Child problem identification programme awarded $176 000
The South African Medical Research Council for Maternal and Infant Health Care Strategies (SA MRC MIHC) has been awarded $176 000 for its an audit tool designed to carefully review infant and child deaths in South African hospitals.
The is part of the global US1 million healthcare innovation award, which was introduced by GSK (GlaxoSmithKline) in partnership with Save the Children, to recognise innovations from developing countries that are helping to reduce deaths among children under five.
The aim of the child healthcare problem identification programme is to enable local healthcare teams to understand the causes of child mortality in their area, in order to improve quality of care.
The system allows for all deaths to be identified and details on the child's health and the main cause or causes of death to be collected.
SA MRC MIHC says it will use the money to expand and modernise the use of the audit tool.
According to Dr Emile Malan, area medical operations director at GSK, Africa, Asia and developing countries, to bring life-saving healthcare to the most vulnerable in our communities, there is a clear need for innovative partnership and fresh ideas to support and replicate effective interventions.
"We are very proud that for the second year in a row a South African initiative is a recipient of the healthcare innovation award. This demonstrates that we are a hub for innovation and highlights the vital work being done across the country to help save children's lives."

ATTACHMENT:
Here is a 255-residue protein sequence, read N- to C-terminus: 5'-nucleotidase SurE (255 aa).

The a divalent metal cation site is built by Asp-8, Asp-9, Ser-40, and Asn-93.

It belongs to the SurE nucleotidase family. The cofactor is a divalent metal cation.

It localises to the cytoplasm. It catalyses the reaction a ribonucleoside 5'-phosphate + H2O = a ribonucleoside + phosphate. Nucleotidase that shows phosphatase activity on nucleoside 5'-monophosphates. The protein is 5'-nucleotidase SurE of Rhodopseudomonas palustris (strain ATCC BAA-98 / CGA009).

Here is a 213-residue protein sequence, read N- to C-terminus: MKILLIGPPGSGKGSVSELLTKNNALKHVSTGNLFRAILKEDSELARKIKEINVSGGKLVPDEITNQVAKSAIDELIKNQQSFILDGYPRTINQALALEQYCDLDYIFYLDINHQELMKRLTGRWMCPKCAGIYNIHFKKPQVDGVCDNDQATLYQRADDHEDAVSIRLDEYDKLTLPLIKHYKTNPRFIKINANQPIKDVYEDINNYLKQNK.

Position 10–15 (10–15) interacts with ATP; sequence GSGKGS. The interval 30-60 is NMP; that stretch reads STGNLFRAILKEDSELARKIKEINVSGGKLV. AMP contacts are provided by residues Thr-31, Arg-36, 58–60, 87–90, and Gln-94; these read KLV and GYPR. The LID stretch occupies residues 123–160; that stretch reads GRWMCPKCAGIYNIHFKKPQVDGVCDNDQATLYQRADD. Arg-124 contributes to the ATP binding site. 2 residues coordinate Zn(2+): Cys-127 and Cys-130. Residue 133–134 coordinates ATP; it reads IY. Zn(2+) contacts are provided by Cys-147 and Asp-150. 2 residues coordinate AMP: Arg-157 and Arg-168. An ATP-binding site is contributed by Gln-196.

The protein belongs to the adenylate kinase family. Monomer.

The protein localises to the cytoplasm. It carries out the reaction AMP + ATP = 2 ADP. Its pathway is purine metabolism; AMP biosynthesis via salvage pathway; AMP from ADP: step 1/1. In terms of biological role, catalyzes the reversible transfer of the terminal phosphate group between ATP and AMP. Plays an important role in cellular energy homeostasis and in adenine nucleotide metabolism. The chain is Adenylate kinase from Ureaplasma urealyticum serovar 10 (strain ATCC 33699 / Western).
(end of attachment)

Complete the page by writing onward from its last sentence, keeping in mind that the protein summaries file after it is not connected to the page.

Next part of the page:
In 2014, University of KwaZulu-Natal was awarded $370 000 for its low-cost system, called FoneAstra, which enables the safe pasteurisation and storage of donated human breast milk for premature babies.
Sue Jones, health and nutrition programme manager at Save the Children SA, said the child problem identification programme is an innovative intervention that has the potential to save the lives of many children and babies.
It is a great example of a sustainable programme that addresses critical health issues, she adds.
"We are very pleased that through the recognition and funding from the Healthcare Innovation Award, the child problem identification programme can be expanded and replicated to protect even more vulnerable children."
The child problem identification programme is one of four initiatives to have won a share of the third annual GSK and Save the Children Healthcare Innovation Award.
Other recipients include a paperless immunisation records system in Vietnam, which won the largest share of the award ($400 000)followed by a foil pouch for accurately giving HIV medicines to newborns ($226 600) in Ecuador and an integrated care package for mothers and newborns in Kenya (176 600).